Crews working to reconnect middle of collapsed Rancocas Creek bridge The center span crashed four months ago and was left resting on the bank. It is expected to be fixed by today.

Posted: July 28, 2001

RIVERSIDE — Crews yesterday began the painstaking process of righting the center span of the Rancocas Creek bridge. The 800-ton blue steel structure has been resting  at a 45-degree angle - on the south creek bank since it toppled during construction almost four months ago.

The 210-foot-long center span was under construction on a barge between Delanco and Riverside when it fell April 5, crashing into a crane and prompting several workers to jump into the water. No one was injured. The bridge is considered one of the jewels of the $800 million Southern New Jersey Light Rail Transit System, 34 miles of track with 20 stops from Camden to Trenton. Passenger service is scheduled to begin early in 2003.

"It will be a great deal of relief to have this back where it belongs," said Marcus Vitiello, spokesman for Bechtel Infrastructure Corp., one of the partners in the Southern New Jersey Light Rail Group, a consortium contracted by New Jersey Transit to design, build, operate and maintain the line.

The Rail Group will absorb costs associated with the accident, Vitiello said. About 200 workers, including engineers, marine consultants and bridge designers have been involved in righting the center span and determining what went wrong, he said.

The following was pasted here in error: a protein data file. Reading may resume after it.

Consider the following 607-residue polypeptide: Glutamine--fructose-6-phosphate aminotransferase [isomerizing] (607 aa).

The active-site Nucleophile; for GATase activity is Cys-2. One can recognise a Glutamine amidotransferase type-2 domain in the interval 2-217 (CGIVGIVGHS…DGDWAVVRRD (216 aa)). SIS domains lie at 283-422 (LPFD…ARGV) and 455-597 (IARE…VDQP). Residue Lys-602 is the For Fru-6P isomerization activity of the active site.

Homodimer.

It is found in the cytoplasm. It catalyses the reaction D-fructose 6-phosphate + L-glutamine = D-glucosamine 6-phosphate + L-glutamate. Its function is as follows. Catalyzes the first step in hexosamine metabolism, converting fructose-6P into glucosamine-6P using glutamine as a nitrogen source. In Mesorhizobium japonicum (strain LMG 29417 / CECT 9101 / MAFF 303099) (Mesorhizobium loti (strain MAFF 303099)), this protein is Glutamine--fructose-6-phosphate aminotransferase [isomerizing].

Rigging International, a California company that has helped salvage bridges damaged by earthquakes and other disasters, was directing about 50 workers on site yesterday. The process, which could take between seven and 24 hours to complete depending on tides, was expected to be completed by midday today.

The creek is closed to marine traffic through Monday, and law enforcement boats are patrolling the water. Airspace in the area was also restricted while the structure was being pulled upright so that aircraft would not interfere with communications between workers on either side of the creek, officials said.

Crews used about 4,000 feet of cable to hoist the structure. Diesel-powered winches, anchored to concrete blocks, slowly pulled on cables running from each side of the center span. The pulley system was used to create tension to prevent the structure from tipping to its other side.

When the structure is upright, four extra 41-foot-long barges will be added to the main 180-foot barge for added balance.

Next week, the center span will be turned and floated into place between the two piers. It will rest on concrete pads already in place, officials said.

Lauren Mayk's e-mail address is

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